One of my fondest memories of being a librarian happened not at the library, but while visiting the church of a good friend.
There was a pulpit exchange that day, and so the Brother preaching did not know, intimately, everyone in the pews that Sunday morning. The message was on "Godly youth" and how to keep youth grounded in Christian life. It was mentioned that no Christian should be found alone in the a public library. I inwardly rolled my eyes, and remained stoic. What I did not anticipate was that immediately after the service, several of the men in the congregation confronted the poor guest Minister.
"What do you mean by saying that no Christian should be alone in a library?" they asked, with great concern.
"Well, a Christian YOUTH probably should not," he replied. Because, of course, the topic was on the youth.
"Oh," said the church members. "Well...someone make sure Monica knows he was talking about youth and not adults. We have a librarian visiting."
And so it is with great interest I address the rare and yet occasional concern that Christians have about the library.
As librarians, we want people to have access to information. That is all. We cannot control what people do with the information. It is very much like, say you were a carpenter, and someone hired you to build a building. You would go ahead and build it, and you may never know what the building will be used for. It could be used for something illegal, something immoral, something less than redeeming. Or it could end up being used for God's glory. There is no way you can control what will happen once you are done. It is very much the same for us, we can direct people to resources that can be helpful and good, but we rarely see the "end result".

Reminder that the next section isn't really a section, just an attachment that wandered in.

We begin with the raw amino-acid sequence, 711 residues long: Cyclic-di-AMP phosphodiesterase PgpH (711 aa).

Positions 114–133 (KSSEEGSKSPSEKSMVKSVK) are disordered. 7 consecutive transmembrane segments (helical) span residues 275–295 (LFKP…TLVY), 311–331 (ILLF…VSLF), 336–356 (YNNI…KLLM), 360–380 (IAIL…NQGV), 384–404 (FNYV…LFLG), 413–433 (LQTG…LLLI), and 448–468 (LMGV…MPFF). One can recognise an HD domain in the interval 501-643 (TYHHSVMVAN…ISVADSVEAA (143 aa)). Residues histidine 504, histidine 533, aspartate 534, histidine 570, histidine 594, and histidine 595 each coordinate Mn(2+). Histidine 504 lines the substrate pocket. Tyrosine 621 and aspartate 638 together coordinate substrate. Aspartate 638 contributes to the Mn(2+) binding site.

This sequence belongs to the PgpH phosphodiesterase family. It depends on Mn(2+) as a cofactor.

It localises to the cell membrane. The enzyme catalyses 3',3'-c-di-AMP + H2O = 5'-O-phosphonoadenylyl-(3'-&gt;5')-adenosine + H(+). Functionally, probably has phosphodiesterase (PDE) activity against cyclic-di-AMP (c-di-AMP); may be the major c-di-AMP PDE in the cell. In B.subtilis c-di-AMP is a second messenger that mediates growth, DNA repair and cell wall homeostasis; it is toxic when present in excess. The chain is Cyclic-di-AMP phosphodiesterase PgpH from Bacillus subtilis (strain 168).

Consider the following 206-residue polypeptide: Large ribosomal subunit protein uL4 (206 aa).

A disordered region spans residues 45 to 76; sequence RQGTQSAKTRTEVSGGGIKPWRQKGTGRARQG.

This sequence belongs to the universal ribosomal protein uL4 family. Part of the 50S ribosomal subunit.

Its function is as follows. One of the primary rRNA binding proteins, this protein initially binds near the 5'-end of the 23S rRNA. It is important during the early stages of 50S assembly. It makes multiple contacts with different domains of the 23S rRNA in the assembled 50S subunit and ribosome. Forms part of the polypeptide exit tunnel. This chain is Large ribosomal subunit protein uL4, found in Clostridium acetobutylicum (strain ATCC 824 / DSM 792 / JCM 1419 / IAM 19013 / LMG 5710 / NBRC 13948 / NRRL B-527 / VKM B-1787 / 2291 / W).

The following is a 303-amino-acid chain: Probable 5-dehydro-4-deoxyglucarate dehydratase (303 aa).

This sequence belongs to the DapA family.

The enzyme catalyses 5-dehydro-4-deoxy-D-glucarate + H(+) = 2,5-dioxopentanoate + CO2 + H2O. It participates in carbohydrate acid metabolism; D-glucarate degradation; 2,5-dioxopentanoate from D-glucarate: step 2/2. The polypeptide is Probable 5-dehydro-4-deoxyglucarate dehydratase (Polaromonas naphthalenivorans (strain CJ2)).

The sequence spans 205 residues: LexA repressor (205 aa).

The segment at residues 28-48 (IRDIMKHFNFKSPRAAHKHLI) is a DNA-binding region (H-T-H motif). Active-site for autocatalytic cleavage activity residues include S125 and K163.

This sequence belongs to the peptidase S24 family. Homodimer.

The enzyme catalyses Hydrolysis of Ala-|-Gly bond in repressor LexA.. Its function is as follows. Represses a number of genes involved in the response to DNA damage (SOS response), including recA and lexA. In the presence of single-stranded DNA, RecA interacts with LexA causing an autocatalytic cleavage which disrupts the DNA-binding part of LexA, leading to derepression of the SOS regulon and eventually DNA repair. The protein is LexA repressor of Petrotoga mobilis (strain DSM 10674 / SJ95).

There is also much opportunity to encourage good reading habits here, as well. Personally, I do not check-in and check-out books. That job belongs to another department, and it is none of my business what people borrow. We have a thriving Christian readership at our library, and I am glad to promote it.
In any collection of books, there will be things you both agree and disagree with in the content. I can even open a Christian Book catalog and find things I think are good and not so good, written well, or written poorly! At the end of the day- we just want people to be able to have access to information.
Here is a sampling of people who come to us for help:
-The woman dying of cancer and for whom the doctors have already tried everything. She wants information on alternative medicine because she has nothing left to lose.
- The woman seeking a book on how to forgive her husband after an affair.
- The young Spanish man wanting materials so he can learn better English.
- The caretaker and her disabled teenager looking for a recipe on how to make banana bread, because that is their special project today.
- The newly married wife, who has no idea what to make for dinner on a budget, both time and money-wise. (Oh wait, that's me!)
So, let's have a lively hope there is a Christian librarian in your library.